The Lagos State House of Assembly on Thursday, September 9, 2021, has given its final verdict by passing the bill to ban open cattle grazing in the state and the Value Added Tax (VAT) bill.
This is coming after the house held a stakeholders’ meeting on Wednesday on both bills.
The bills passed will be transmitted by the Clerk of the house, Olalekan Onafeko to Governor Babajide Sanwo-Olu for assent.
Both bills were passed after unanimous votes by the lawmakers at the sitting where they were read the third time.
The anti-open grazing bill if defaulted by persons (herders) in possession of firearms would attract a 21-year jail, also the bill contains the establishment of a taskforce to curb open grazing of cattle.
Lagos State has joined the league of other states including Benue, Ogun,Ekiti, Ondo and other parts of the country to curb killer herdsmen activities.
Also, the VAT bill was passed days after a similar legislation by Governor Nyesom Wike in Rivers State where it has been empowered by a court of competent jurisdiction to collect the said tax in the state.
Commenting on the passage of the VAT bill, Speaker of the House, Honourable Mudashiru Obasa through his Deputy, Honourable Wasiu Eshilokun-Sanni said states have always felt financially strangulated and unfairly treated by the Federal Government in her administration and appropriation of receipts of VAT.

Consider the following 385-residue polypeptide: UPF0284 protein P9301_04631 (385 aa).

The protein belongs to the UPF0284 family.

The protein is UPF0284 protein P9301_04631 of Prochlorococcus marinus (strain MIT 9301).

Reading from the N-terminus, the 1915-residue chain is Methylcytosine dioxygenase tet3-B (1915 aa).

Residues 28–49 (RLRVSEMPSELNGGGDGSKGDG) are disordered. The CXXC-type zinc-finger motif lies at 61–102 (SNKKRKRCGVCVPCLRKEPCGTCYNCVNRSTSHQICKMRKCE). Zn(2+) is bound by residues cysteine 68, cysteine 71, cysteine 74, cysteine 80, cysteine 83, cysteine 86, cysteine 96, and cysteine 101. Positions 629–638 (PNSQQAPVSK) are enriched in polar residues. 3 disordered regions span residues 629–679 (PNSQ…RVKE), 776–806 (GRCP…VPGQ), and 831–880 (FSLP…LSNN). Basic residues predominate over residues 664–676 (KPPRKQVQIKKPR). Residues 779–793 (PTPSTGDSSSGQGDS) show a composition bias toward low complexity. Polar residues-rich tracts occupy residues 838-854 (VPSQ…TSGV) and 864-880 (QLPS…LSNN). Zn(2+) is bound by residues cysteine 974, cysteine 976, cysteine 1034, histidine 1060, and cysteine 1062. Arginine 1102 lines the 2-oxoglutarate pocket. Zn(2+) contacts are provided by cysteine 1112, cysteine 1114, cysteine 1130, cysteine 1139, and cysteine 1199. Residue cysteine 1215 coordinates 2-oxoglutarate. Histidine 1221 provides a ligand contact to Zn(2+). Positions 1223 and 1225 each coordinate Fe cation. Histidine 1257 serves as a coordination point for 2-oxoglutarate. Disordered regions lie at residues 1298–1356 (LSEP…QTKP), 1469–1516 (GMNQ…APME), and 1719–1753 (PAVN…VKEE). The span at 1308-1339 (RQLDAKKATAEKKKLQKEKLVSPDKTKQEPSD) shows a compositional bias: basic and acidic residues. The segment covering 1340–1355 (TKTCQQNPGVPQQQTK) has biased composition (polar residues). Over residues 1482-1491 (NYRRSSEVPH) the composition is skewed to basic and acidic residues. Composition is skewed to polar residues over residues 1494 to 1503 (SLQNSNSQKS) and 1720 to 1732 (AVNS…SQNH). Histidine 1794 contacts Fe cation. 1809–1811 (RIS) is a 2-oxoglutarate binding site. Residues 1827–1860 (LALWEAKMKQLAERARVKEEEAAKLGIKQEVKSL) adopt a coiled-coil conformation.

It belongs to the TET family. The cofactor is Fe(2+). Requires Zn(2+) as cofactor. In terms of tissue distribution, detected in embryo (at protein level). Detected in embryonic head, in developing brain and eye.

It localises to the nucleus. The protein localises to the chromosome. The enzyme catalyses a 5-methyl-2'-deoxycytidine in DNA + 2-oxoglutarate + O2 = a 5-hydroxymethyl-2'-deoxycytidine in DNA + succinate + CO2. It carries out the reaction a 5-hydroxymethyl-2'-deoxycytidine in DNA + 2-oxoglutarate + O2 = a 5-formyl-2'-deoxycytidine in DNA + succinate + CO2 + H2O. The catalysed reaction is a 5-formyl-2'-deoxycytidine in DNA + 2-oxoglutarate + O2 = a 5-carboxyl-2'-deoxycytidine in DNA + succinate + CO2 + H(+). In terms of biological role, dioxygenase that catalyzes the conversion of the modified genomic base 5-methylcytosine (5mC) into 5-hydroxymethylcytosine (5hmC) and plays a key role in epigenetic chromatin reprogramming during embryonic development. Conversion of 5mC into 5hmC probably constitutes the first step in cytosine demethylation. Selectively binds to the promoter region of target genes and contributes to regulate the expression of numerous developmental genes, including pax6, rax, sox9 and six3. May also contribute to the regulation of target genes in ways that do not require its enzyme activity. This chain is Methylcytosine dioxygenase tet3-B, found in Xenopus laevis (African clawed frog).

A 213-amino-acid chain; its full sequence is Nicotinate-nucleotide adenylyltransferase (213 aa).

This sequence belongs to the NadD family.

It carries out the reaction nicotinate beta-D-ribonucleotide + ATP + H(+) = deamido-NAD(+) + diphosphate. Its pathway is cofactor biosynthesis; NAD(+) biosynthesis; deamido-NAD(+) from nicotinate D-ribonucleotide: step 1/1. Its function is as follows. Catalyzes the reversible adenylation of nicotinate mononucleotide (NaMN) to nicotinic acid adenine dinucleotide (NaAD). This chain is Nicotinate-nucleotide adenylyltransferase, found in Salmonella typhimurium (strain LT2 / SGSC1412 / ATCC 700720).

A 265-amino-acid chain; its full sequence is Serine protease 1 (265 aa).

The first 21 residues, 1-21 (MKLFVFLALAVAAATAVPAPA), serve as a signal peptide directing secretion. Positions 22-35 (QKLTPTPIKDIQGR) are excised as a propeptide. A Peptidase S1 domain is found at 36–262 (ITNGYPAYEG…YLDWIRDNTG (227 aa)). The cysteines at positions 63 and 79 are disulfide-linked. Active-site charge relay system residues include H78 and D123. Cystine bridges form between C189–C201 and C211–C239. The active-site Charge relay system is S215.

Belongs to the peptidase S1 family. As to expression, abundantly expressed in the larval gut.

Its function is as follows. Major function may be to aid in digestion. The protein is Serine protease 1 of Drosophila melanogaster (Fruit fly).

He noted that Lagos state generates an excess of N500 billion in VAT.
“If we go by generation trend in tandem with the N2.4 trillion forecasted by the FIRS, Lagos state will be contributing about 55 percent of the total VAT collectables in the entire country.
“But what do we get in return? Some paltry sum. This injustice and inequity are part of the premises on which some of the extant agitations are founded.”
The Speaker said this agitation had been helped by the judgement of a Federal High Court in the case of the Attorney General of Rivers State versus the Federal Inland Revenue Service (2020) in which the rights of Rivers state (by extension, other states) were upheld.
“Though the FIRS has expectedly appealed the judgement to the Court of Appeal, it is expected that the appellate court will follow the sound logic in the Federal High Court decision,” he said.
The Speaker said the proposed law would allow the state more resources to meet its developmental goals.
“More so, this action brings to the fore of actualization, the true federalism for which we have been agitating,” he added.
Also, on the anti-open grazing bill, the Speaker said, “If there is no security, there will be no peace and development. Farmers/herders clash appears to be the oldest. Both the farmers and herders are critical to food stability.
“Both of them affect our health. Their conflicts lead to insecurity and claim lives and properties. We must engage ourselves to make the right decisions